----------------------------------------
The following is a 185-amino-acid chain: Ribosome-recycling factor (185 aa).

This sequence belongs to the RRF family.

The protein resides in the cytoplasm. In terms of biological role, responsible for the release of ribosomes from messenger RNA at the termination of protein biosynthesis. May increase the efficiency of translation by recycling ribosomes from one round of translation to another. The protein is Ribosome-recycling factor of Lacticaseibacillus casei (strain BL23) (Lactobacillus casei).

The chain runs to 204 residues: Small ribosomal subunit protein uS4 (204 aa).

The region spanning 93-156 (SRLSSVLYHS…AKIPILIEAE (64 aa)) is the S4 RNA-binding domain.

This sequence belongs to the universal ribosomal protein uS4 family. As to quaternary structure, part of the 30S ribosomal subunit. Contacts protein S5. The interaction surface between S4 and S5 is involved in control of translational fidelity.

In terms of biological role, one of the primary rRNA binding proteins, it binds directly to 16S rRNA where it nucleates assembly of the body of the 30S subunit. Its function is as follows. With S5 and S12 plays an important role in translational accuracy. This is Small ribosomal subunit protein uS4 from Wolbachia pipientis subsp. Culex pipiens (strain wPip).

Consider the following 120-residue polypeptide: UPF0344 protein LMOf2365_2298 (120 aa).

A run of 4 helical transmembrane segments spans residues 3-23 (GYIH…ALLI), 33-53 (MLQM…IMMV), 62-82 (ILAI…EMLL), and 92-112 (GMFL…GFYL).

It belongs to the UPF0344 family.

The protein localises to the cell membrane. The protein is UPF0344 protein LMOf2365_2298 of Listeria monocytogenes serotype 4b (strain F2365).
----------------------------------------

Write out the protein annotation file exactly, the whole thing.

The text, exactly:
The following is a 185-amino-acid chain: Ribosome-recycling factor (185 aa).

This sequence belongs to the RRF family.

The protein resides in the cytoplasm. In terms of biological role, responsible for the release of ribosomes from messenger RNA at the termination of protein biosynthesis. May increase the efficiency of translation by recycling ribosomes from one round of translation to another. The protein is Ribosome-recycling factor of Lacticaseibacillus casei (strain BL23) (Lactobacillus casei).

The chain runs to 204 residues: Small ribosomal subunit protein uS4 (204 aa).

The region spanning 93-156 (SRLSSVLYHS…AKIPILIEAE (64 aa)) is the S4 RNA-binding domain.

This sequence belongs to the universal ribosomal protein uS4 family. As to quaternary structure, part of the 30S ribosomal subunit. Contacts protein S5. The interaction surface between S4 and S5 is involved in control of translational fidelity.

In terms of biological role, one of the primary rRNA binding proteins, it binds directly to 16S rRNA where it nucleates assembly of the body of the 30S subunit. Its function is as follows. With S5 and S12 plays an important role in translational accuracy. This is Small ribosomal subunit protein uS4 from Wolbachia pipientis subsp. Culex pipiens (strain wPip).

Consider the following 120-residue polypeptide: UPF0344 protein LMOf2365_2298 (120 aa).

A run of 4 helical transmembrane segments spans residues 3-23 (GYIH…ALLI), 33-53 (MLQM…IMMV), 62-82 (ILAI…EMLL), and 92-112 (GMFL…GFYL).

It belongs to the UPF0344 family.

The protein localises to the cell membrane. The protein is UPF0344 protein LMOf2365_2298 of Listeria monocytogenes serotype 4b (strain F2365).